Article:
# openstack server create --flavor m1.nano --image "Cirros 0.3.4" \
--nic net-id=781e062d-5ab6-4ae8-a54e-8e72291df37e --key-name admin \
--security-group all mycirros
# # openstack server list
| ID | Name | Status | Networks | Image | Flavor |
| 6f2719bb-f393-49ab-a409-1c4a0f992b2d | mycirros | ACTIVE | private= | Cirros 0.3.4 | m1.nano |

Create Floating IP.

# openstack floating ip create public
| Field | Value |
| created_at | 2018-01-12T09:52:40Z |
| description | |
| fixed_ip_address | None |
| floating_ip_address | |
| floating_network_id | 72494c88-6d93-4eb7-929f-383cbedfa3e7 |
| id | 7a7ac84f-57ee-4982-b2f5-35ebb9656b34 |
| name | |
| port_id | None |
| project_id | 92d3bc57ca504eaab4c29d3509064004 |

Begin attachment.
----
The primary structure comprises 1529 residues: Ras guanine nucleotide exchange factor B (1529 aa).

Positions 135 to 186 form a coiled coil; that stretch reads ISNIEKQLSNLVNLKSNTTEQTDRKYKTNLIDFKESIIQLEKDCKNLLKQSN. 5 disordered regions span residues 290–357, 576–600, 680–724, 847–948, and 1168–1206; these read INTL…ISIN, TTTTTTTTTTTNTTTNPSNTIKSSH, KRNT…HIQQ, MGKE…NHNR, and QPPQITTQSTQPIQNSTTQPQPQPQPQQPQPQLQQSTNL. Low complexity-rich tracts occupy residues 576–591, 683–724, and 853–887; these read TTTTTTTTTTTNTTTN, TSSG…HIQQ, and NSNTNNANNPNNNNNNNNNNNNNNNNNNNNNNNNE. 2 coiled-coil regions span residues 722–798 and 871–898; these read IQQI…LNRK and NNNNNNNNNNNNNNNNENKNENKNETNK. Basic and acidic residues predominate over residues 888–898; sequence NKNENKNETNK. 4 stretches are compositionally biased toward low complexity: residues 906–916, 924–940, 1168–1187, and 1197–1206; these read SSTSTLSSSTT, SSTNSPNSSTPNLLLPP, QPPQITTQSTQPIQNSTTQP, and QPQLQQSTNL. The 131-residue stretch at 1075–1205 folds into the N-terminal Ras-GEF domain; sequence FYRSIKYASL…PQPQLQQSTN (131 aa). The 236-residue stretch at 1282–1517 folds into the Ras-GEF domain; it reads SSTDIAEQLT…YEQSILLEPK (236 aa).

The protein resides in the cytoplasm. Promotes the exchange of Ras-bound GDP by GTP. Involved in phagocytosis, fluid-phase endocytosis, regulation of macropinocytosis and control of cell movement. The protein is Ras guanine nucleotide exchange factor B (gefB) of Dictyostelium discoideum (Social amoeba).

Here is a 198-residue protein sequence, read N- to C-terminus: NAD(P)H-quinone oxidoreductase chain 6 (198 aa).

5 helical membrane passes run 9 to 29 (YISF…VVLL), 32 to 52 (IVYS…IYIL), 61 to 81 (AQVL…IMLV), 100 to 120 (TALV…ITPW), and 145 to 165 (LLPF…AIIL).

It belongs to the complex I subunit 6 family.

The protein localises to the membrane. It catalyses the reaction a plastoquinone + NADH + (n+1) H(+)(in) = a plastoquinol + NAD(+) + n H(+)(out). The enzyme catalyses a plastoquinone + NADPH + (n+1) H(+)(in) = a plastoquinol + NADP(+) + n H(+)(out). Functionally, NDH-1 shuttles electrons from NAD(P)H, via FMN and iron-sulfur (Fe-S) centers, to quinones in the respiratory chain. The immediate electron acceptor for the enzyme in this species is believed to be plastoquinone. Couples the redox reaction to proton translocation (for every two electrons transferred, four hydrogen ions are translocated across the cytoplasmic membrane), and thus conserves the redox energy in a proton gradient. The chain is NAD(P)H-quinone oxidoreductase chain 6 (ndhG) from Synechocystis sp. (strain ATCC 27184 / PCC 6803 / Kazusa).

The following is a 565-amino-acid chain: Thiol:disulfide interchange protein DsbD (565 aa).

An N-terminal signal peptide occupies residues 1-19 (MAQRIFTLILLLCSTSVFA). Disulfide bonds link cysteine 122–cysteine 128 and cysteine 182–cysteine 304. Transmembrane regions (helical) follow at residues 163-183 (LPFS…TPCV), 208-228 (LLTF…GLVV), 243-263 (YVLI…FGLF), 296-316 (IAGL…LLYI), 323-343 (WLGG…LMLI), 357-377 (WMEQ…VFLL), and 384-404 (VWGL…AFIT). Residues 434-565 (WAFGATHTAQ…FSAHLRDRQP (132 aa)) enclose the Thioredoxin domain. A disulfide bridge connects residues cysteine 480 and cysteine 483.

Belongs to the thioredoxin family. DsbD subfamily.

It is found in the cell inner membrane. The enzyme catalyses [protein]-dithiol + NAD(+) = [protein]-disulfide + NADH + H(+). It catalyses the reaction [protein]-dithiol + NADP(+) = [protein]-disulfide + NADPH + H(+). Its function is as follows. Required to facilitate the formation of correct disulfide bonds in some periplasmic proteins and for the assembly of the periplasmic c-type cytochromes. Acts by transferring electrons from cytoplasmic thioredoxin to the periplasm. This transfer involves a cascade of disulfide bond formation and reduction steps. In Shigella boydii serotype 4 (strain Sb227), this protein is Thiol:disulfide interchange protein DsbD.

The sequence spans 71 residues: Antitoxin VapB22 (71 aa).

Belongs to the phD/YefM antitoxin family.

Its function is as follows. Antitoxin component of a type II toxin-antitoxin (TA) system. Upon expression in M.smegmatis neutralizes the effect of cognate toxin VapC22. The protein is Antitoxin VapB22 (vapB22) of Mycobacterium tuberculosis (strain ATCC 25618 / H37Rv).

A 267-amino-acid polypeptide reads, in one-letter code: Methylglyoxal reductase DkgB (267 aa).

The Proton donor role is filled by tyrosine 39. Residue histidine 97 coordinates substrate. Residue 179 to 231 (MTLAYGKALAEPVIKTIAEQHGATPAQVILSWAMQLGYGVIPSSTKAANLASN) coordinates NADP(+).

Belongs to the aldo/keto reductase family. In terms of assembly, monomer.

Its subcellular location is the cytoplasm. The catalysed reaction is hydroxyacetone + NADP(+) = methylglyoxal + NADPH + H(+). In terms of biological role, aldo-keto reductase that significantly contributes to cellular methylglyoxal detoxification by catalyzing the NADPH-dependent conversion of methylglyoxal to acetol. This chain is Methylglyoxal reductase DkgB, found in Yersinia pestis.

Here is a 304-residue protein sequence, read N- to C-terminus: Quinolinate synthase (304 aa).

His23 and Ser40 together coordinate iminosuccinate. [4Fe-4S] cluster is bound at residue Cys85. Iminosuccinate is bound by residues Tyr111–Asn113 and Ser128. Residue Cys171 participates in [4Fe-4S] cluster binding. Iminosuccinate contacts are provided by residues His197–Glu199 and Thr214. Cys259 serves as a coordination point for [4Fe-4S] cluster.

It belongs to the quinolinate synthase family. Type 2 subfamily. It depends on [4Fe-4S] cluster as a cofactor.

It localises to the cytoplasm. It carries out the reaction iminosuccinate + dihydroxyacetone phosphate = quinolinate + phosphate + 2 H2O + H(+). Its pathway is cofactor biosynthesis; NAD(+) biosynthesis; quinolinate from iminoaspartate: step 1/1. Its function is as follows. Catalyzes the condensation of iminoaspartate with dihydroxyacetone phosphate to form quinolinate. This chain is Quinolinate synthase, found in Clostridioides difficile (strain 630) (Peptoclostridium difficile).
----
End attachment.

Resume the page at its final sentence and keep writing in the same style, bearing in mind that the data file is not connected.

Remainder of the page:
| revision_number | 0 |
| router_id | None |
| status | DOWN |
| updated_at | 2018-01-12T09:52:40Z |

Get Port Id of Instance.

# openstack port list
| ID | Name | MAC Address | Fixed IP Addresses | Status |
| 60407eee-c9b2-4e9c-81a6-5c38bb536c9b | | fa:16:3e:37:ac:2f | ip_address='', subnet_id='a57856be-a22b-4a48-b3c3-75be46a4c477' | ACTIVE |
| 717660b6-b9b0-4f76-8c63-f9fae5c9bd9b | | fa:16:3e:0c:14:30 | ip_address='', subnet_id='b00316a1-812f-423a-8aca-bd6547692ad3' | ACTIVE |
| 878ee68a-1b88-48d1-9bf7-057f59b833bb | | fa:16:3e:2a:1f:50 | ip_address='', subnet_id='a57856be-a22b-4a48-b3c3-75be46a4c477' | N/A |
| 8a7b6b21-1eb2-4750-b854-707462d8b38f | | fa:16:3e:53:c9:ef | ip_address='', subnet_id='b00316a1-812f-423a-8aca-bd6547692ad3' | ACTIVE |
| b40af80e-2794-4ca5-8141-9d8ad4e9c9f2 | | fa:16:3e:51:d9:cb | ip_address='', subnet_id='b00316a1-812f-423a-8aca-bd6547692ad3' | ACTIVE |

Assign Floating IP to Instance Port.

# openstack floating ip set --port 717660b6-b9b0-4f76-8c63-f9fae5c9bd9b

Verify Floating IP in OpenStack Router.

# ip netns show
# ip netns exec qrouter-0f00050f-6590-42df-9136-32d22fea4ece ip a
9: qg-60407eee-c9: <BROADCAST,MULTICAST,UP,LOWER_UP> mtu 1500 qdisc noqueue state UNKNOWN qlen 1000